• Stage IIIA (T1a-4a, N1a-N2a, M0): The tumor is not ulcerated. It has spread to up to three nodes, but they are not enlarged. The nodal spread is evident only on microscopic examination, not on clinical examination. Five-year survival is 63 percent to 69 percent.
  • Stage IIIB: This is a complicated stage with many possible scenarios:
    1. T1b-T4b, N1a-N2a: The tumor is ulcerated. It has spread to up to three nodes, but they are not enlarged. The nodal spread is evident only on microscopic examination, not on clinical examination.
    2. T1a-T4a, N1b-N2b: The tumor is not ulcerated. It has spread to up to three nodes, and the nodes are enlarged because of the melanoma.
    3. T1a/b-T4a/b, N2c: The tumor can be ulcerated or not. The tumor has spread to skin that's near the melanoma (satellite metastasis) or to nearby lymph channels (in transit metastasis), but the lymph nodes themselves do not contain melanoma.

    Overall five-year survival for this stage is 30 percent to 59 percent.

  • Stage IIIC:
    1. T1b-T4b, N1b or N2b: The tumor is ulcerated. The melanoma has spread to up to three lymph nodes, which are enlarged because of the cancer.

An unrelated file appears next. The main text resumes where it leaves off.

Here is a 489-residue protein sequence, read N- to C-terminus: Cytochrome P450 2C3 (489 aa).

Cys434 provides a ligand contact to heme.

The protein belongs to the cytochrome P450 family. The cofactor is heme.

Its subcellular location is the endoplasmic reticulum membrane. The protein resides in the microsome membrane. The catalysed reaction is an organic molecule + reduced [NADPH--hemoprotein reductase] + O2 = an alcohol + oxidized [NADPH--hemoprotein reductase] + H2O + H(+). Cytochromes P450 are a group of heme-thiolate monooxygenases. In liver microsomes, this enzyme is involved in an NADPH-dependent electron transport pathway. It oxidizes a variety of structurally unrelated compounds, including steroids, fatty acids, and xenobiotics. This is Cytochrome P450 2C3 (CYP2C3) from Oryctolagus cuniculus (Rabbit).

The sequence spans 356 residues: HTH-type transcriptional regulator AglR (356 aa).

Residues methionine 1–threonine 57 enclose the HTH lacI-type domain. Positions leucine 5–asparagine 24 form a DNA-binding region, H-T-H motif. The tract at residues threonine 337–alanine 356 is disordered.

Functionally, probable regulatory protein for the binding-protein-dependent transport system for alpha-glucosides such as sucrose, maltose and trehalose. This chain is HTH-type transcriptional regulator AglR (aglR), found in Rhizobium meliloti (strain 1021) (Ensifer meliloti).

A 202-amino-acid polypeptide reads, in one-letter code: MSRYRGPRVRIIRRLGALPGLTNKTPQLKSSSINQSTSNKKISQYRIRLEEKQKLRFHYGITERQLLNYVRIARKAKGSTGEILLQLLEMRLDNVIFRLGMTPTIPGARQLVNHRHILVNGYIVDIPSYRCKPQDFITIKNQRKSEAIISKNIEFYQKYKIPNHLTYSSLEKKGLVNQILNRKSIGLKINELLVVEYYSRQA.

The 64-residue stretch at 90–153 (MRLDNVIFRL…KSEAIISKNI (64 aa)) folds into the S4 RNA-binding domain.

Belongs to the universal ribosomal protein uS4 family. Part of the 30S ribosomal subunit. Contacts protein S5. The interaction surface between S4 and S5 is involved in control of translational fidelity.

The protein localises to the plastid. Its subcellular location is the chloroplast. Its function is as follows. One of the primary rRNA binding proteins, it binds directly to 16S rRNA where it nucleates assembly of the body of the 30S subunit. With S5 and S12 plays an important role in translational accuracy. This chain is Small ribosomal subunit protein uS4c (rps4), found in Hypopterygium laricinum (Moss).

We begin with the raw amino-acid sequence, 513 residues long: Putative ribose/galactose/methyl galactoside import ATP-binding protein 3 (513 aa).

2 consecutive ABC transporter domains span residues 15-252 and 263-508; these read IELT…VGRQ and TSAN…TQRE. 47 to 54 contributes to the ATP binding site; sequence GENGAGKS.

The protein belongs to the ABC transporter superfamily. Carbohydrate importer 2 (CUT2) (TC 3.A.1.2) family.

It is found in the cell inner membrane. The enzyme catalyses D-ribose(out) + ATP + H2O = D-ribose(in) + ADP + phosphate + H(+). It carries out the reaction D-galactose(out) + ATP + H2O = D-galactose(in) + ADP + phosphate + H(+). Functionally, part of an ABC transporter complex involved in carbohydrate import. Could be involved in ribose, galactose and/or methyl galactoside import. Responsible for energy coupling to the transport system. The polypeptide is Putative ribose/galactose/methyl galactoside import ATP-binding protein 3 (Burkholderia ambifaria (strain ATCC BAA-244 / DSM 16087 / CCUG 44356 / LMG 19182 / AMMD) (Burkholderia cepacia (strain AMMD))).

2. Any T, N3: The tumor can be any thickness and can be ulcerated or not. The melanoma has spread to four or more nearby nodes, or there are clumped (matted) nodes with melanoma in them, or there are satellite or in-transit metastases and the cancer has spread to nearby lymph nodes.

    Five-year survival is 24 percent to 29 percent.

Stage IV

This stage of melanoma is associated with metastasis beyond the regional lymph nodes to distant sites in the body such as the lung, liver, or brain, or to distant areas of the skin. Neither the lymph node status nor thickness is considered. Five-year survival ranges from 7 percent to 19 percent.

Summary of Stages

StageCharacteristics
IATumor ≤ 1.0 mm without ulceration; no lymph node involvement; no distant metastases